Open Access Research article

Growth rate-coordinated transcriptome reorganization in bacteria

Yuki Matsumoto1, Yoshie Murakami1, Saburo Tsuru1, Bei-Wen Ying12 and Tetsuya Yomo134*

Author Affiliations

1 Graduate School of Information Science and Technology, Osaka University, 1-5 Yamadaoka, Suita, Osaka 565-0871, Japan

2 Graduate School of Life and Environmental Sciences, University of Tsukuba, Tsukuba, Ibaraki 305-8572, Japan

3 Graduate School of Frontier Biosciences, Osaka University, Suita, 1-1 Yamadaoka, Suita, Osaka 565-0871, Japan

4 Exploratory Research for Advanced Technology (ERATO), Japan Science and Technology Agency (JST), Suita, Osaka 565-0871, Japan

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BMC Genomics 2013, 14:808  doi:10.1186/1471-2164-14-808

Published: 20 November 2013



Cell growth rate reflects an organism’s physiological state and largely relies on the ability of gene expression to respond to the environment. The relationship between cellular growth rate and gene expression remains unknown.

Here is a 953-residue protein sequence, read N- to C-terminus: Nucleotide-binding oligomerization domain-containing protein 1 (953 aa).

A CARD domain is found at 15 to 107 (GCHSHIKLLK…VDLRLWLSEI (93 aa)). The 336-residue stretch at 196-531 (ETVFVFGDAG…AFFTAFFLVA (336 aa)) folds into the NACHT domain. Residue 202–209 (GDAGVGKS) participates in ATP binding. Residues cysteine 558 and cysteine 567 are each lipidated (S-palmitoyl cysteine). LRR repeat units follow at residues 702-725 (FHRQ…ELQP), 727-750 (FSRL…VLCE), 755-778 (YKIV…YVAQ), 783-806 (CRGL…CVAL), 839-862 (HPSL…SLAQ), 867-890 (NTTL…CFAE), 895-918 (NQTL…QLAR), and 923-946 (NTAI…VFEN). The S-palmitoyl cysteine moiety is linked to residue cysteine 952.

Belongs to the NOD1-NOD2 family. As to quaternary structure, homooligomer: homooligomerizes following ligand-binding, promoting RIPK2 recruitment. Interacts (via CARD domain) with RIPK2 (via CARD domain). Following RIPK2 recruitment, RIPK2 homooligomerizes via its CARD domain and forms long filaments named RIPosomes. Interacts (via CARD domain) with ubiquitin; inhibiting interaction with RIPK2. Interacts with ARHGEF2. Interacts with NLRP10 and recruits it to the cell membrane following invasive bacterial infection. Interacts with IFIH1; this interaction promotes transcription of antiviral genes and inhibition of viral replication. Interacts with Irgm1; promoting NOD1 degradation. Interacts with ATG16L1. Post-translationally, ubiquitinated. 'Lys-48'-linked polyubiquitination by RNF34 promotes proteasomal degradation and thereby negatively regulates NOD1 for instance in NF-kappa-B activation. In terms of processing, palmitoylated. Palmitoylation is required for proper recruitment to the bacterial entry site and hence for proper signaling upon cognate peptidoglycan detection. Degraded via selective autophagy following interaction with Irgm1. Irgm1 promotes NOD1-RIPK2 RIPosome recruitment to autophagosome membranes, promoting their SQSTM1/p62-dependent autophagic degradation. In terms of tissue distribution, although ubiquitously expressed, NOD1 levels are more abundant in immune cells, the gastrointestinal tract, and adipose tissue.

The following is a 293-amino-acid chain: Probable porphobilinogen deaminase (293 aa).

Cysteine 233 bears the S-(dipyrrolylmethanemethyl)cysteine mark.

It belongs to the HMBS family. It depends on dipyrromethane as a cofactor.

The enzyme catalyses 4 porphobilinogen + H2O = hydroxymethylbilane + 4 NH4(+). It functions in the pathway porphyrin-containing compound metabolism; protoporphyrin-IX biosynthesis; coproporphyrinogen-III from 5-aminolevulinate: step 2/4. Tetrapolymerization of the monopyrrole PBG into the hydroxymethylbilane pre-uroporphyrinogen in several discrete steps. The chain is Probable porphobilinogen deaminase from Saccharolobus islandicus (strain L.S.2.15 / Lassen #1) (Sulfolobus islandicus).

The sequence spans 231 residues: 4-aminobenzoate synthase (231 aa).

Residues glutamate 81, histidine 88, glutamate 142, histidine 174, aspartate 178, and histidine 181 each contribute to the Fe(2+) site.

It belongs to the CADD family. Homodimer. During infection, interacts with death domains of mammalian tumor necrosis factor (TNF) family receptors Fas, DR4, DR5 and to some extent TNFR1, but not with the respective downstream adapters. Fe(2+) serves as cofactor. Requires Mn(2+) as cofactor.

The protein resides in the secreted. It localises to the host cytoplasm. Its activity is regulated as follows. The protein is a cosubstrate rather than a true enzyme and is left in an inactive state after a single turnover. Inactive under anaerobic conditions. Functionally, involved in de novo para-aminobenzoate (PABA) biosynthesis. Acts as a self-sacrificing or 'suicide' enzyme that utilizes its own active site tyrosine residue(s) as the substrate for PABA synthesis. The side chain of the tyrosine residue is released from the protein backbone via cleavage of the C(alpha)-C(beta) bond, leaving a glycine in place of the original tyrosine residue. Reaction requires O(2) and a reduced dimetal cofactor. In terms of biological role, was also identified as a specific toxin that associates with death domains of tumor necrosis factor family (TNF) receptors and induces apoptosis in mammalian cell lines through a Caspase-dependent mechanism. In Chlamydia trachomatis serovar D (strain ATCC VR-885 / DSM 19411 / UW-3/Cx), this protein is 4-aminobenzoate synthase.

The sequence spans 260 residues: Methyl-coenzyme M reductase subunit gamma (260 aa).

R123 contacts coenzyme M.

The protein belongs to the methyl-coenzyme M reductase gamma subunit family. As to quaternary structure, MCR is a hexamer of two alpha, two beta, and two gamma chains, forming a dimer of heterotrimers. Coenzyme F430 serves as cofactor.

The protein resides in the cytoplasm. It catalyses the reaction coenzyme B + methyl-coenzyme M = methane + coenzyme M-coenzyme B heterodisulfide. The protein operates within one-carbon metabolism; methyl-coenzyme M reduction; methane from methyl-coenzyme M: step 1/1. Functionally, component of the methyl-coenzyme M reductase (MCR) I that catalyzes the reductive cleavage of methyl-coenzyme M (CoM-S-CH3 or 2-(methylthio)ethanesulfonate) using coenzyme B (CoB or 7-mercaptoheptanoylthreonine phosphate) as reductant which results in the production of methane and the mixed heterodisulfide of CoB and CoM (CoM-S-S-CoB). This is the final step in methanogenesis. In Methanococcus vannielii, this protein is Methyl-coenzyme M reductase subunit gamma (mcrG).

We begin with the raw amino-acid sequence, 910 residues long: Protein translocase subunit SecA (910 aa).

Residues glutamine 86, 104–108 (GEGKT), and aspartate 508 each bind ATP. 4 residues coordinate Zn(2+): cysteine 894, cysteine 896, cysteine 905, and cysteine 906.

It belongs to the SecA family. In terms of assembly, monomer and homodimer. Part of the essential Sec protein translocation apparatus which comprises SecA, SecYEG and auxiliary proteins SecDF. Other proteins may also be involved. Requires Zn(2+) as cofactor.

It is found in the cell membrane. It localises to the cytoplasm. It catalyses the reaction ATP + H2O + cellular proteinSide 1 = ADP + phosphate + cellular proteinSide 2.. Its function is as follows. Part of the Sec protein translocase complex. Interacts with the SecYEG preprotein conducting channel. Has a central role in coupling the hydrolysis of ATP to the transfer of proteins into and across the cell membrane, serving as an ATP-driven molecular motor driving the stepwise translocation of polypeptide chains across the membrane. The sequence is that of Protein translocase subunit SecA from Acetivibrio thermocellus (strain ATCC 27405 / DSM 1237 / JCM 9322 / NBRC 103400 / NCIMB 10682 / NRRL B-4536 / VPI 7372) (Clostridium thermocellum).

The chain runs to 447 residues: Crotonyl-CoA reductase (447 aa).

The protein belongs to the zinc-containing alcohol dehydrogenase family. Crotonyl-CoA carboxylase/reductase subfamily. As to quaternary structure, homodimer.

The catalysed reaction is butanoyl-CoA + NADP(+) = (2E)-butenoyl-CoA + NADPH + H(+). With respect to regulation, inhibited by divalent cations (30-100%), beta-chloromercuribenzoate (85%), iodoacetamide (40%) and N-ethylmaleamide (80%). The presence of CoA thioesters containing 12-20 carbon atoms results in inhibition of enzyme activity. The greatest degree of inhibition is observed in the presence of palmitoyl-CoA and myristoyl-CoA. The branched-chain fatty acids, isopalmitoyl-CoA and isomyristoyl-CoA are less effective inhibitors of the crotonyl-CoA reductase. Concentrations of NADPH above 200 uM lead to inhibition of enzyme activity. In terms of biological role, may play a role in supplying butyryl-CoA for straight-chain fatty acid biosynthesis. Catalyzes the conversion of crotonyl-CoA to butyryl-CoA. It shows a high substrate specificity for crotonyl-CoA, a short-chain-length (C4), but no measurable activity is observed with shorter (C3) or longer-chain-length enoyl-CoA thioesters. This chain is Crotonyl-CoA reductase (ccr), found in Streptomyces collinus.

Growth rate-coordinated changes in gene expression were discovered by analyzing exponentially growing Escherichia coli cells cultured under multiple defined environments, in which osmotic pressure, temperature and starvation status were varied. Gene expression analyses showed that all 3,740 genes in the genome could be simply divided into three clusters (C1, C2 and C3), which were accompanied by a generic trend in the growth rate that was coordinated with transcriptional changes. The direction of transcriptional change in C1 indicated environmental specificity, whereas those in C2 and C3 were correlated negatively and positively with growth rates, respectively. The three clusters exhibited differentiated gene functions and gene regulation task division.


We identified three gene clusters, exhibiting differential gene functions and distinct directions in their correlations with growth rates. Reverses in the direction of the growth rate correlated transcriptional changes and the distinguished duties of the three clusters indicated how transcriptome homeostasis is maintained to balance the total expression cost for sustaining life in new habitats.